Sir Richard Owen himself described an early whale, Basilosaurus, a giant from Egypt and Southeast USA. Basilosaurus had hind limbs, but said limbs were not a connection to any particular mammal. Ungulates, carnivorans, elephants, etc were all speculated to be the relations, but there were no transitional fossils for a century. The animal was fully aquatic, and while unlike any living whale, it was still strictly a whale. 


The mudstones of Pakistan were only rarely prospected for fossils, but in 1981 they yielded an amazing find. The great mammal paleontologist Daniel E Russell of the Institut de Paleontologie and Phillip D Gingerich from the University of Michigan discovered a strange transitional mammal. The legs were long, heavy, and strong, tipped with long, wide-spread fingers and toes. The neck is short but flexible. The tail is long and strong but unspecialized.  Oddest of all is the skull: while it has three distinct tooth shapes like a land animal and has its nostrils at the tip of its snout, the skull is smooth, long, and large, the eyes point upwards, and the auditory bulla is identical to that of a whale. 
This animal had adaptations both for hunting on water and land-the front teeth are long and pointed for catching fish, but the back teeth are broader for cutting through meat. It could hear prey through both air and water. The limbs and tail were shaped like that of an otter or a capybara or beaver-this animal could movie efficiently through both land and water.  In the salt marshes of Eocene Pakistan, Pakicetus could easily switch between terrestrial and aquatic prey. 


The link was strengthened in 1994 when Gingerich’s student Johannes G.M. Thewissen and Pakistani Paleontologist Sayed Taseer Hussain found the complete skeleton of an aquatic successor to Pakicetus. This animal was more specialized than Pakicetus but still had traces of terrestrial ancestry. It retained the long hindlimbs and digits of Pakicetus, but the forelimbs were shortened. The tail is shorter but well-muscled; this animal swam with vertical undulation like an otter.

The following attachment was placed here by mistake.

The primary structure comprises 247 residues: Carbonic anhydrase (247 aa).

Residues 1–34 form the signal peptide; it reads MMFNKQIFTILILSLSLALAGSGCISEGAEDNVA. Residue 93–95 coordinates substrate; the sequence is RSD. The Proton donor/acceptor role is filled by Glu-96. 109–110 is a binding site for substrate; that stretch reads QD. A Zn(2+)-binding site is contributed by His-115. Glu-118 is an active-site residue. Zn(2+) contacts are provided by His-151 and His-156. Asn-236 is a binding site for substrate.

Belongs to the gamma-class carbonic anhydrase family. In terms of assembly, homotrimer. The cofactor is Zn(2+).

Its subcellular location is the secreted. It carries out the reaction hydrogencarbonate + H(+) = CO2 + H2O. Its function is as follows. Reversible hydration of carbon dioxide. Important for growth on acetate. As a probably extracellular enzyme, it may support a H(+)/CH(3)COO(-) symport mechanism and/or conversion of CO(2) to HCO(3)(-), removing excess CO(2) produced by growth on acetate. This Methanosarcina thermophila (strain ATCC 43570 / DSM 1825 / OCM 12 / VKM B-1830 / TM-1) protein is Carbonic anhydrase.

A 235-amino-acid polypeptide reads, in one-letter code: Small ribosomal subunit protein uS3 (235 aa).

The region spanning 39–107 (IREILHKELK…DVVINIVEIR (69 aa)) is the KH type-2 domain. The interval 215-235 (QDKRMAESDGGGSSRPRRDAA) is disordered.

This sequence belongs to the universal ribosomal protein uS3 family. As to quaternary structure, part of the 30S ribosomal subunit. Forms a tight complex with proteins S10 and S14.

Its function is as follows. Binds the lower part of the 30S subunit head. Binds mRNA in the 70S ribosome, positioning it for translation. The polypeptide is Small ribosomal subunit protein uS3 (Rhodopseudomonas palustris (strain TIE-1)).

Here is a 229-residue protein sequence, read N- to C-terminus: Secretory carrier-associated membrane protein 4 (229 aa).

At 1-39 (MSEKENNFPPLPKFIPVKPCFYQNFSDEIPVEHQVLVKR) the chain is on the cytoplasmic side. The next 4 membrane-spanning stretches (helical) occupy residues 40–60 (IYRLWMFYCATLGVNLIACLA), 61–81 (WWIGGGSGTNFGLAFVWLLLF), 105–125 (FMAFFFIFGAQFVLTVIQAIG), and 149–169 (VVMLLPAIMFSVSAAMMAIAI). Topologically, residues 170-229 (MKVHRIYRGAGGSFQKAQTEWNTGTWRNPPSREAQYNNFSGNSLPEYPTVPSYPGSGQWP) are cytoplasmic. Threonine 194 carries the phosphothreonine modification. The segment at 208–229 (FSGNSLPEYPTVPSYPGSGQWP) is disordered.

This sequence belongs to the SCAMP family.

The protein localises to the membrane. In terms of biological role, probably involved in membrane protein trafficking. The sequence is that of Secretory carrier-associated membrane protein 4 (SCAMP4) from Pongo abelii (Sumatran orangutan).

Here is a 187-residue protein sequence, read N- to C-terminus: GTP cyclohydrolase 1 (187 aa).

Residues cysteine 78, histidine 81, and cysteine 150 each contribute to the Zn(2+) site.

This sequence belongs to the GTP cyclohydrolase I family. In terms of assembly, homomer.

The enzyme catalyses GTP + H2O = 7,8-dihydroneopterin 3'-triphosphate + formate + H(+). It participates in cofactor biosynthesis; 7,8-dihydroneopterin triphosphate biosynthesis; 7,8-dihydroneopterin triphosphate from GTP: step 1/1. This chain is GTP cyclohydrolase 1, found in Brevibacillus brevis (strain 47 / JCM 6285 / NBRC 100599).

The skull was different-it was longer than Pakicetus’, with the eyes moved sideways to give a sweeping point of view, the teeth are all the same shape and size-long and sharp and strong, acting like spears to capture fish and larger prey. Both the head and body are larger, suggesting than it was eating larger prey both in the water and on land. It might have hunting like a crocodile-ambushing reptiles, fish and land animals in quick bursts and dispatching them with its powerful jaws. The limbs could still support its weight, but only barely. This animal spent very little time on land, unlike Pakicetus. 

Thewissen also recently found an animal that brackets Pakicetus on the other side, an animal that was barely aquatic but ancestral nonetheless to whales. In 1971, A. Ranga Rao of India collected many interesting fossils, but died before he could examine them. For 35 his widow held on to the bones, forgotten by paleontology until 2007. Then, Thewissen and his colleges Baipai and Sahni finally discovered these bones and began to work on them. They found out that they were of a new animal ancestral to Pakicetus itself.